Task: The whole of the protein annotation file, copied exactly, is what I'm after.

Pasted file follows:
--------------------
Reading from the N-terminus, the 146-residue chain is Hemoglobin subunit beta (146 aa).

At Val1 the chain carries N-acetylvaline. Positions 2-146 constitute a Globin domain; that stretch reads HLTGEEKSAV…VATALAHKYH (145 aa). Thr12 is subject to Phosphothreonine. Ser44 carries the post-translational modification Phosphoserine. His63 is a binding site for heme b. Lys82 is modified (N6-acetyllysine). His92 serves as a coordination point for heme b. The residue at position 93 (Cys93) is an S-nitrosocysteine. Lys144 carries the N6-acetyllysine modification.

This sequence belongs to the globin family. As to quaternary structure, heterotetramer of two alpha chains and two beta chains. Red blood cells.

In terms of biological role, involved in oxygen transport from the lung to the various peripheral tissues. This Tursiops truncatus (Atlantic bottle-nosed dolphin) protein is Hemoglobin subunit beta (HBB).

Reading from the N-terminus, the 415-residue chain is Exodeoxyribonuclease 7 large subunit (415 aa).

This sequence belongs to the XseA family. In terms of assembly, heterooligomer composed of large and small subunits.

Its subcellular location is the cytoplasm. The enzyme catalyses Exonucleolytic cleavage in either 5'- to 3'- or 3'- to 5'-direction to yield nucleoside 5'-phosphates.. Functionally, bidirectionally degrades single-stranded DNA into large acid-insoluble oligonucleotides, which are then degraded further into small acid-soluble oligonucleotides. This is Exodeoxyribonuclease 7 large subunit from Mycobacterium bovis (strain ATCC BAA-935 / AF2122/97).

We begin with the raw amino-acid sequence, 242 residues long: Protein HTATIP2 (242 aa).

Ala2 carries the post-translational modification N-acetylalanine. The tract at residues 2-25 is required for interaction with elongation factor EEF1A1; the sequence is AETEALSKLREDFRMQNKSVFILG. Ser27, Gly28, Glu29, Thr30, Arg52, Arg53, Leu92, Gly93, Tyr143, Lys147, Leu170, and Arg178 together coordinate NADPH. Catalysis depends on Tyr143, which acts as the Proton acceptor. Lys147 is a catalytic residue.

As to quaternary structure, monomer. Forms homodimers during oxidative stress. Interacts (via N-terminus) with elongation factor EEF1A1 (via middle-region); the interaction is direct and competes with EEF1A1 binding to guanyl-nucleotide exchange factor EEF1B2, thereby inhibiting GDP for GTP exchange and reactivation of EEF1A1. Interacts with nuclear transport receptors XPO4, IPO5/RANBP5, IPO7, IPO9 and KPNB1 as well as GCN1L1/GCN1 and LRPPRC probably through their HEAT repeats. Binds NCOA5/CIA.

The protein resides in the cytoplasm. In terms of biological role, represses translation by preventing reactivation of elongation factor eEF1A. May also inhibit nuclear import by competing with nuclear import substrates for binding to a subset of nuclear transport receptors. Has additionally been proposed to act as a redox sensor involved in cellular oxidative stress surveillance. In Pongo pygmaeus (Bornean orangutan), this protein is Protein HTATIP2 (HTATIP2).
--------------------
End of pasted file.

Reading from the N-terminus, the 146-residue chain is Hemoglobin subunit beta (146 aa).

At Val1 the chain carries N-acetylvaline. Positions 2-146 constitute a Globin domain; that stretch reads HLTGEEKSAV…VATALAHKYH (145 aa). Thr12 is subject to Phosphothreonine. Ser44 carries the post-translational modification Phosphoserine. His63 is a binding site for heme b. Lys82 is modified (N6-acetyllysine). His92 serves as a coordination point for heme b. The residue at position 93 (Cys93) is an S-nitrosocysteine. Lys144 carries the N6-acetyllysine modification.

This sequence belongs to the globin family. As to quaternary structure, heterotetramer of two alpha chains and two beta chains. Red blood cells.

In terms of biological role, involved in oxygen transport from the lung to the various peripheral tissues. This Tursiops truncatus (Atlantic bottle-nosed dolphin) protein is Hemoglobin subunit beta (HBB).

Reading from the N-terminus, the 415-residue chain is Exodeoxyribonuclease 7 large subunit (415 aa).

This sequence belongs to the XseA family. In terms of assembly, heterooligomer composed of large and small subunits.

Its subcellular location is the cytoplasm. The enzyme catalyses Exonucleolytic cleavage in either 5'- to 3'- or 3'- to 5'-direction to yield nucleoside 5'-phosphates.. Functionally, bidirectionally degrades single-stranded DNA into large acid-insoluble oligonucleotides, which are then degraded further into small acid-soluble oligonucleotides. This is Exodeoxyribonuclease 7 large subunit from Mycobacterium bovis (strain ATCC BAA-935 / AF2122/97).

We begin with the raw amino-acid sequence, 242 residues long: Protein HTATIP2 (242 aa).

Ala2 carries the post-translational modification N-acetylalanine. The tract at residues 2-25 is required for interaction with elongation factor EEF1A1; the sequence is AETEALSKLREDFRMQNKSVFILG. Ser27, Gly28, Glu29, Thr30, Arg52, Arg53, Leu92, Gly93, Tyr143, Lys147, Leu170, and Arg178 together coordinate NADPH. Catalysis depends on Tyr143, which acts as the Proton acceptor. Lys147 is a catalytic residue.

As to quaternary structure, monomer. Forms homodimers during oxidative stress. Interacts (via N-terminus) with elongation factor EEF1A1 (via middle-region); the interaction is direct and competes with EEF1A1 binding to guanyl-nucleotide exchange factor EEF1B2, thereby inhibiting GDP for GTP exchange and reactivation of EEF1A1. Interacts with nuclear transport receptors XPO4, IPO5/RANBP5, IPO7, IPO9 and KPNB1 as well as GCN1L1/GCN1 and LRPPRC probably through their HEAT repeats. Binds NCOA5/CIA.

The protein resides in the cytoplasm. In terms of biological role, represses translation by preventing reactivation of elongation factor eEF1A. May also inhibit nuclear import by competing with nuclear import substrates for binding to a subset of nuclear transport receptors. Has additionally been proposed to act as a redox sensor involved in cellular oxidative stress surveillance. In Pongo pygmaeus (Bornean orangutan), this protein is Protein HTATIP2 (HTATIP2).